Future food self-sufficiency in Iran: A model-based analysis

Soltani, A.; Alimagham, S.M.; Nehbandani, A.; Torabi, B.; Zeinali, E.; Zand, E.; Vadez, V.; Loon, M.P. van; Ittersum, M.K. van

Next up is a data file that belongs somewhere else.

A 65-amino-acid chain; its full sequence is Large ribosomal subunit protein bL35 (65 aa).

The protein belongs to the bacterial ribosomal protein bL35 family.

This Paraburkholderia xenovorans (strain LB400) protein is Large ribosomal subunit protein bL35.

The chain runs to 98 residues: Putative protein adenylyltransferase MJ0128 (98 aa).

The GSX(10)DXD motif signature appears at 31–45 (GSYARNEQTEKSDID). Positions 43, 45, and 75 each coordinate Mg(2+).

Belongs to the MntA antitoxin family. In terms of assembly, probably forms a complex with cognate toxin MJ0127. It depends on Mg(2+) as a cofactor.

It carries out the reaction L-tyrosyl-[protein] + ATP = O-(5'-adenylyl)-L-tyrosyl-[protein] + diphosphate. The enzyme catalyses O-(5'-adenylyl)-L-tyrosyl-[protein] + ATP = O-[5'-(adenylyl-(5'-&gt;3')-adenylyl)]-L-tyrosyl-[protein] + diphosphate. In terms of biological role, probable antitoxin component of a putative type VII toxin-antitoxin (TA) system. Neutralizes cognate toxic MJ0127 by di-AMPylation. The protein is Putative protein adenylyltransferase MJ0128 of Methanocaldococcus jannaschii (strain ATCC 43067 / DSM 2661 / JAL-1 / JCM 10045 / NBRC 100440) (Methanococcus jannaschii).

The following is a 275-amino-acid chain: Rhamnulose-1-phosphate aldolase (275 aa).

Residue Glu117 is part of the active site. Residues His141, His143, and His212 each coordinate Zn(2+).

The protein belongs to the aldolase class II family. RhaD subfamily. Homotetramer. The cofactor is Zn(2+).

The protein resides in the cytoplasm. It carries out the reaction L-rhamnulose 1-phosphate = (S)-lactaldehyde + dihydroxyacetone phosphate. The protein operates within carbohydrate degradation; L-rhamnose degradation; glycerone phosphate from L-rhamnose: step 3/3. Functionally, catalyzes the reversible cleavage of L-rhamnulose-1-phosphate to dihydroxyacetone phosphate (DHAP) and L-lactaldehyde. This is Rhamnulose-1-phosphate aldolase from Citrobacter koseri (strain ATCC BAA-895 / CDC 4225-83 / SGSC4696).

Iran, with its more than 80 million people, is located in a politically unstable region. The country's future food supply and sufficiency is at stake because of the over-exploitation of land and water resources. In this study, a modeling framework was used to estimate production of plant species as influenced by different scenarios for the year 2030. The scenarios capture different agricultural water resources, improved irrigation efficiency and narrowing of crop yield gaps (i.e, difference between current farm yield and potential yield). Food demand, given a range of diets and loss and waste scenarios was also evaluated using the modeling framework. We found that limiting current agricultural water withdrawal to a safe level for the environment (from 86.0 to 38.5 billion m3 per year) until 2030, along with an increase in population (from 80 to 90 million people) during the same period led to a decline in self-sufficiency from of 83% to only 39%, assuming current production management, current diet and food loss and waste. Implementation of a highly-improved production scenario (narrowing relative yield gap from the current 60% to 40% and increasing irrigation efficiency from the current 38% to 53%) restored self-sufficiency to 61% using the current diet, loss and waste and to 69% using a medium-change demand scenario (a modified diet and 15% reduction in loss and waste). Avoiding water over-withdrawal by agriculture until 2030 won't be possible without sacrificing a degree of self-sufficiency. To achieve the highest self-sufficiency results, a combination of increased production and controlled demand are necessary.